Game Review

The Messenger (2018) [Switch]

The Messenger

“Perfect purity is possible if you turn your life into a line of poetry with a splash of blood.”
-Runaway Horses, Yukio Mishima



FF3-NES-OnionKnight.png “The following is a contributor post by the Moronic Cheese Mage.”

As something of an indie game connoisseur, I’m always on the lookout for the next great indie experience. The problem is that there are A LOT of them coming out all the time.

Yet sometimes, one crops up which sweeps the board with critical acclaim and overall excellence. The Messenger is one, a Ninja Gaiden-inspired NES romp with moments of genuine brilliance.

Canadian indie team Sabotage Studio is behind it. Having launched in August of 2018, you can pick it up on the PS4, Nintendo Switch, and Steam. Here’s why that’s a rather sound purchasing decision:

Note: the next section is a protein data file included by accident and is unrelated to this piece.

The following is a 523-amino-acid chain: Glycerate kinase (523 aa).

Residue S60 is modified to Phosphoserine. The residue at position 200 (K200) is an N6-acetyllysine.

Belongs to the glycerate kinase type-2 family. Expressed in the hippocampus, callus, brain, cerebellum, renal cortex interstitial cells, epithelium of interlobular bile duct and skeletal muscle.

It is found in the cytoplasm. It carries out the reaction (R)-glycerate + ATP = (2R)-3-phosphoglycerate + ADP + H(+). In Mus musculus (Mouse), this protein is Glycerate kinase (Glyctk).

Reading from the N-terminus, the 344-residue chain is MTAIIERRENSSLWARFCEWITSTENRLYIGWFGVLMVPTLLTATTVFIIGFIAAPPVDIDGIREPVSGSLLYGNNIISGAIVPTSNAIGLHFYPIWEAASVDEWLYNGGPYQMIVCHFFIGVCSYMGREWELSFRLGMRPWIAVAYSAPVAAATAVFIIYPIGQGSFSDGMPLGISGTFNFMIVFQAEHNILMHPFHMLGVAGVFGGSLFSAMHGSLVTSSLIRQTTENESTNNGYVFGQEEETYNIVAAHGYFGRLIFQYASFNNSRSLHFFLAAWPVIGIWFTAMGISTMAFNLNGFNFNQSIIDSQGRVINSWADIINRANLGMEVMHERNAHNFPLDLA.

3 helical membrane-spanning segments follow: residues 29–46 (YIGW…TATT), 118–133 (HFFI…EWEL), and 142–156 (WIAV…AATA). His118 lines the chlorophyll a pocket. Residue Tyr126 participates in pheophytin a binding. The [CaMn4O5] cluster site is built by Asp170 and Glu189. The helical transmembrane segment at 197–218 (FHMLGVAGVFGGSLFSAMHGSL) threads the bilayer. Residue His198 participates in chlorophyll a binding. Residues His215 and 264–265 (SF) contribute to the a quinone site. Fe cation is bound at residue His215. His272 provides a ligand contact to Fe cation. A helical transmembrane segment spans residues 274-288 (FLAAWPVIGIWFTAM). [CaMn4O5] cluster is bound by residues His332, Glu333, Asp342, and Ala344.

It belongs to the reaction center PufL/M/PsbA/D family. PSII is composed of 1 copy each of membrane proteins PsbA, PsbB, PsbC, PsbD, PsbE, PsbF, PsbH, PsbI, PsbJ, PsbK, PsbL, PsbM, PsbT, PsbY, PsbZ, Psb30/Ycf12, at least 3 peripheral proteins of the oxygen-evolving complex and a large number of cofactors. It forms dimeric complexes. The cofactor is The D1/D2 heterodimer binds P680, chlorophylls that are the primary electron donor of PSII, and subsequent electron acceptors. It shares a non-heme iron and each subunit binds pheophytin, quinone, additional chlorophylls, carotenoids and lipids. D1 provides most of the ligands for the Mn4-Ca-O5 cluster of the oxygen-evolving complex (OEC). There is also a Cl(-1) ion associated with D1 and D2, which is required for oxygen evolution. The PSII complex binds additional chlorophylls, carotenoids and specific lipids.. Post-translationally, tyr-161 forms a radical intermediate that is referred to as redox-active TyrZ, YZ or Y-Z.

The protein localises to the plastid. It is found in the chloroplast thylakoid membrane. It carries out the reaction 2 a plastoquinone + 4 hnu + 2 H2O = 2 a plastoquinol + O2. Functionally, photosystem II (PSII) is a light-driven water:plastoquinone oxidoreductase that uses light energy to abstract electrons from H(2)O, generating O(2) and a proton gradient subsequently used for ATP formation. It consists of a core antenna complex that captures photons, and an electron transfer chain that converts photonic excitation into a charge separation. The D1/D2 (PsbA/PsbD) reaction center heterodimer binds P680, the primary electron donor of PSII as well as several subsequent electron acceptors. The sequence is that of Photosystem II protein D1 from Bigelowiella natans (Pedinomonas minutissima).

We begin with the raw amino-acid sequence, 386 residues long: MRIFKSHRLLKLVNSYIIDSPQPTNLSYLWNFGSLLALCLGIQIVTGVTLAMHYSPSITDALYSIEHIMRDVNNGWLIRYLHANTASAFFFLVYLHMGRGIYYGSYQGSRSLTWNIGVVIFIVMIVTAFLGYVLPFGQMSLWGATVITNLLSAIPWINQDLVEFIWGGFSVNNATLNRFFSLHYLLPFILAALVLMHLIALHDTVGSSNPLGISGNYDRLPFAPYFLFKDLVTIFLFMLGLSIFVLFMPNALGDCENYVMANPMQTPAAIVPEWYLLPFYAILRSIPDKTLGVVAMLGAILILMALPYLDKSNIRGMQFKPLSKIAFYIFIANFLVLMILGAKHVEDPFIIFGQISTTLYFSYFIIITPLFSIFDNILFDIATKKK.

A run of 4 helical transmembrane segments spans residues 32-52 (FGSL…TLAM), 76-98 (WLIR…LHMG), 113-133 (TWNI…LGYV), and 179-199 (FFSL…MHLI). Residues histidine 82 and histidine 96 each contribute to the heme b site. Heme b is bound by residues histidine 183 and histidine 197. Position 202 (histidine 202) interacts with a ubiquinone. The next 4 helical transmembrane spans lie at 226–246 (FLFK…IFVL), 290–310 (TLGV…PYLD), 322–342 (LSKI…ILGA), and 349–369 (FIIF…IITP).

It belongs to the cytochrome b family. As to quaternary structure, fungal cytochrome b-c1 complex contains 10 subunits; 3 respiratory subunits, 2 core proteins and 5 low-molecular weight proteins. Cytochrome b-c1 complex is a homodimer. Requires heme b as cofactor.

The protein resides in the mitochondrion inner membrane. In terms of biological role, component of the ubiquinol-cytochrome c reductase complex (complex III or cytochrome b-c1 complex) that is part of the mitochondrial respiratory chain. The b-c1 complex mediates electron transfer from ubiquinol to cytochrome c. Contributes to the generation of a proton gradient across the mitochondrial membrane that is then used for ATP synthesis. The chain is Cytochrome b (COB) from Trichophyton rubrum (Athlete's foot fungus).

The official site sums the plot up rather well:

“As a demon army besieges his village, a young ninja ventures through a cursed world, to deliver a scroll paramount to his clan’s survival.”

Anyone familiar with the NES era of gaming will know plotlines were of little importance back then. Usually, you got a few boxes of dialogue and then into the adventure you would go.

And if you know of the excellent Ninja Gaiden series, this will all look rather familiar. And that’s because it’s a loving homage to those fabulous NES titles.

In fact, Sabotage Studio was so excited about the reinvention of Ninja Gaiden that it commissioned a live action trailer.

But it’s not the only modern ninja game available. There’s the largely excellent Mark of the Ninja, for example. And even Ninja Gaiden had a 3D reworking!